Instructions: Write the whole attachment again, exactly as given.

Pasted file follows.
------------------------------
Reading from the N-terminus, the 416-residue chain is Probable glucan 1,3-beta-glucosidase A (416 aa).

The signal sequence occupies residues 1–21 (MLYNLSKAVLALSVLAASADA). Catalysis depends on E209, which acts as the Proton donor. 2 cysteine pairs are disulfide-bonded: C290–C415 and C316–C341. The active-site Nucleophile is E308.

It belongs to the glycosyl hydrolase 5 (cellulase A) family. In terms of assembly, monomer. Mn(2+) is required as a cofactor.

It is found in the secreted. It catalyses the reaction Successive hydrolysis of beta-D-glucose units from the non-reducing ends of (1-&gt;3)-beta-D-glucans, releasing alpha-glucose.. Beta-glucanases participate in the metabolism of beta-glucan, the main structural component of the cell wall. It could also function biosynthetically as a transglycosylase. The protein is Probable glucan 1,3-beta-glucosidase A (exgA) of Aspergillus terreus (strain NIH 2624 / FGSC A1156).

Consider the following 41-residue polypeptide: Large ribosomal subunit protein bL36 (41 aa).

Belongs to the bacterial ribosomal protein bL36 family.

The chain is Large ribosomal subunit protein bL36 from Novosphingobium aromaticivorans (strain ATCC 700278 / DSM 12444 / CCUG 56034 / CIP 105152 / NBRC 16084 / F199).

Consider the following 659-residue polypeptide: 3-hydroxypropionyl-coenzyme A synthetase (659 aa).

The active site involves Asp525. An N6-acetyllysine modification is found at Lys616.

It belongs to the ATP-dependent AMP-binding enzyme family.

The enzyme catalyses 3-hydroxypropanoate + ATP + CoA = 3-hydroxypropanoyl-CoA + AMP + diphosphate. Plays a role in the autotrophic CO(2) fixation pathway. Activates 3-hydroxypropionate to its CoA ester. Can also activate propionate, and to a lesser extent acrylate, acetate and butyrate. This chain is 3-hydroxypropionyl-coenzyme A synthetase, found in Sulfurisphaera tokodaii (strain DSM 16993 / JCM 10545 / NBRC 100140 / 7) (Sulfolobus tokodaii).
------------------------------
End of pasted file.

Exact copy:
Reading from the N-terminus, the 416-residue chain is Probable glucan 1,3-beta-glucosidase A (416 aa).

The signal sequence occupies residues 1–21 (MLYNLSKAVLALSVLAASADA). Catalysis depends on E209, which acts as the Proton donor. 2 cysteine pairs are disulfide-bonded: C290–C415 and C316–C341. The active-site Nucleophile is E308.

It belongs to the glycosyl hydrolase 5 (cellulase A) family. In terms of assembly, monomer. Mn(2+) is required as a cofactor.

It is found in the secreted. It catalyses the reaction Successive hydrolysis of beta-D-glucose units from the non-reducing ends of (1-&gt;3)-beta-D-glucans, releasing alpha-glucose.. Beta-glucanases participate in the metabolism of beta-glucan, the main structural component of the cell wall. It could also function biosynthetically as a transglycosylase. The protein is Probable glucan 1,3-beta-glucosidase A (exgA) of Aspergillus terreus (strain NIH 2624 / FGSC A1156).

Consider the following 41-residue polypeptide: Large ribosomal subunit protein bL36 (41 aa).

Belongs to the bacterial ribosomal protein bL36 family.

The chain is Large ribosomal subunit protein bL36 from Novosphingobium aromaticivorans (strain ATCC 700278 / DSM 12444 / CCUG 56034 / CIP 105152 / NBRC 16084 / F199).

Consider the following 659-residue polypeptide: 3-hydroxypropionyl-coenzyme A synthetase (659 aa).

The active site involves Asp525. An N6-acetyllysine modification is found at Lys616.

It belongs to the ATP-dependent AMP-binding enzyme family.

The enzyme catalyses 3-hydroxypropanoate + ATP + CoA = 3-hydroxypropanoyl-CoA + AMP + diphosphate. Plays a role in the autotrophic CO(2) fixation pathway. Activates 3-hydroxypropionate to its CoA ester. Can also activate propionate, and to a lesser extent acrylate, acetate and butyrate. This chain is 3-hydroxypropionyl-coenzyme A synthetase, found in Sulfurisphaera tokodaii (strain DSM 16993 / JCM 10545 / NBRC 100140 / 7) (Sulfolobus tokodaii).